Album: Aberfoyle Springs
Rating: 8 / 10
Reviewer: A to the L
HipHopHotSpot.com has been making noise on the internet and “real world” scene for some time, with its policy of promoting and exposing fresh underground talent, In a market, where many rappers remain ignorant of “Industry Rule Number 4080”, HHHS has provided an avenue for groups to promote their skills, push their names, and sell their albums, without being tied into shady deals and bullshit contracts.
So now we come to the “Aberfoyle Springs” compilation. Basically this is a compilation joint featuring some of the artists who have benefitted from the help and guidance of the guys at HHHS, with the object again to showcase the skills of the contributors, AND show some love for the site and its goals. Yes, the music is underground, so it goes without saying that there are bound to be cats on here who you’ll be hearing for the first time. However there are some familiar names featured here who are known for carrying the flag for the underground camp – Apathy and Celph Titled, Tack-Fu, Classified, and Mars Ill all contribute cuts.
The album kicks off with a cut from Rok 1 called ‘Clear The Building’ – a bouncy little number by a skilled rhymer from DJ Swindle’s camp, featuring horn-dripping production from Swindle himself. Rok comes off nice overall, but the track is a little short. A nice opener though. Swindle’s camp is also represented later on by Logic and his ‘Confrontation’cut, which DJ MF raved over in his review of Logic’s solo effort, “Slam Factor”.
The neck snapping beat on ‘Ridiculous Junk’ ushers in the entrance of Red Cloud, Braille, Mr Tru, Man Of War, and Gibraan for a frenzied posse cut. This is straight up illness – each emcee blazes the mic, and the beat is just bananas. Special props to Gibraan who comes through with an early contender for verse of the year.
‘Urban Camper’ by Vandal caught my attention due to the “Rakim-ness” of the emcee. The beat is a simple but effective composition that serves only to highlight the skills of Vandal on the mic, and I was definitely feeling the cuts on the chorus. Elsewhere, Coleon’s ‘Squanderin’ with its cinematic feel, and the lively closing instrumental cut ‘Relaxed’ by DJ Earl-E and Tack-Fu also had me reaching for the back button to check ’em out again.
And what of the well-knowns? Because despite how good or bad I tell you the other cats are, its probably gonna be them you check for first… Well, Apathy And Celph Titled drop a ‘Breeze Block Freestyle’ over the Beatnuts ‘No Escapin’ This’, in a session taken from Radio 1 over here in the UK. Its easy to see why these guys get their respect, as they display some of the best punchlines and wordplay on the whole LP. Celph Titled also shows his production skills on DutchMassive’s ‘Fallout’, a slow tempo Pete Rock-influenced jazzy number which also features Walkman and Celph Titled on mic duty. As for the other “big names”, Mars Ill’s ‘Rap Fans’ remix improves on the original with an ominous guitar bassline dominating proceedings, while Classified’s ‘Past Out’ is a drug anthem with a beat that conjures up images of Slim Shady for some reason.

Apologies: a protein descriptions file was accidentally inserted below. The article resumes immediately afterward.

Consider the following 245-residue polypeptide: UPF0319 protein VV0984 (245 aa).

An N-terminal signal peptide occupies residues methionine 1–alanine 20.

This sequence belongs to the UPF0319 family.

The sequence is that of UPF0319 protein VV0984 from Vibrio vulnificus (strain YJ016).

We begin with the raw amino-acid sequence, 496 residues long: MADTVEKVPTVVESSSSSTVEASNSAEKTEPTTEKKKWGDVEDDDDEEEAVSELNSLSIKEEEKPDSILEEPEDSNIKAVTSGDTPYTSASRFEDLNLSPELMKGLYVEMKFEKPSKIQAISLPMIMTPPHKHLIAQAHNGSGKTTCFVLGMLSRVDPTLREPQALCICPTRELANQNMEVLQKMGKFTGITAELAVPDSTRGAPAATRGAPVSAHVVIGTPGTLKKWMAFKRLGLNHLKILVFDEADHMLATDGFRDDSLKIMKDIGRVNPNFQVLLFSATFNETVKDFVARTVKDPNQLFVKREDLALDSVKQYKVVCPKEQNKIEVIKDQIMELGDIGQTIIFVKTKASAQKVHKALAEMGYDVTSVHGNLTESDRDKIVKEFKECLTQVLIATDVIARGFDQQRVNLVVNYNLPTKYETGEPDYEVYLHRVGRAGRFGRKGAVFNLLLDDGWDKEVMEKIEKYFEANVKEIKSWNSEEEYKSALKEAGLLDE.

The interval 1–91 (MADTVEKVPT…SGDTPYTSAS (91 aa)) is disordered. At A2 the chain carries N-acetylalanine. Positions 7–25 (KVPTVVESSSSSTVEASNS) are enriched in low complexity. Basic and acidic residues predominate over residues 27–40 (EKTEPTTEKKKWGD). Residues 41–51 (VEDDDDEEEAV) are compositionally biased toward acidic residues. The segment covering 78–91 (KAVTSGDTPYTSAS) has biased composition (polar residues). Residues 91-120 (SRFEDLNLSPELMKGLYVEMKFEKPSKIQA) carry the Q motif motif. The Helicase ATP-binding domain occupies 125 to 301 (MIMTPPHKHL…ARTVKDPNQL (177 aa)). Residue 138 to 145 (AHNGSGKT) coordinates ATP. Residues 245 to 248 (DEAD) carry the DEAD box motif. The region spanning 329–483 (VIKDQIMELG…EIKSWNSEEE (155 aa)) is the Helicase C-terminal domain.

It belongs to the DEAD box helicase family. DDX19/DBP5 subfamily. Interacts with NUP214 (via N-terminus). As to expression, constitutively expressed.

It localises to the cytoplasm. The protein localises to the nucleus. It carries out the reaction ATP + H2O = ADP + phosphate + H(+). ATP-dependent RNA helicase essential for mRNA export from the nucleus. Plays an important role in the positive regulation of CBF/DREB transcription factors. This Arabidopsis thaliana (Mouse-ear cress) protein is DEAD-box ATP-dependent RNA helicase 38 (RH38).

Standout cut on the whole compilation? That award goes to Storm The Unpredictable’s ‘Darker The Berry’ – an emotive cut that deals with bullying and school troubles, and one that is backed up by the most suitable piano loop. I don’t even need to say any more, the words speak for themselves…
“Some say the darker the berry, the sweeter the juice,
I say the darker the berry, the harsher the abuse,
Man it was terrible, the names they called me were unbearable,
Kunta Kinte, Shaka, they’d laugh hysterical,
They couldn’t understand the pain they put me through,
Some say words will never hurt me – I say they surely do,
I thought my skin was dirty… had to make it cleaner,
At night, I would awake just so I’d apply Noxzema
To my face, hoping to make my whole complexion lighter,
But Melanin in my system was just too much of a fighter.”
Its not all plain sailing however. Toolshed’s ‘Out Of Rope’, Braille’s ‘Matter Of Time’, and Red Cloud’s ‘Last Of The Mex-hee-cans’ were just a little too experimental for my tastes. Toolshed’s joint features some promising horns and jazz beats at the outset, but I wasn’t impressed by the flow of the emcees, who seemed to be trying TOO hard to be “cool”. Braille meanwhile came off on his one as a poor man’s Beastie Boy, complete with mic feedback. A little too indie-rock flavoured for me thanks. Finally, that ‘Mex-hee-cans’ track didn’t really move me at all – although it features some incredibly layered production, I just couldn’t get with the flow on this at all.
These are minor points overall though. For your cash you’re getting 22 joints, the majority of which are very strong advertisements for the underground scene, and a great way for HipHopSpot.com artists to draw attention to themselves and to the hard work that the guys at the site are doing. Go and pick this up.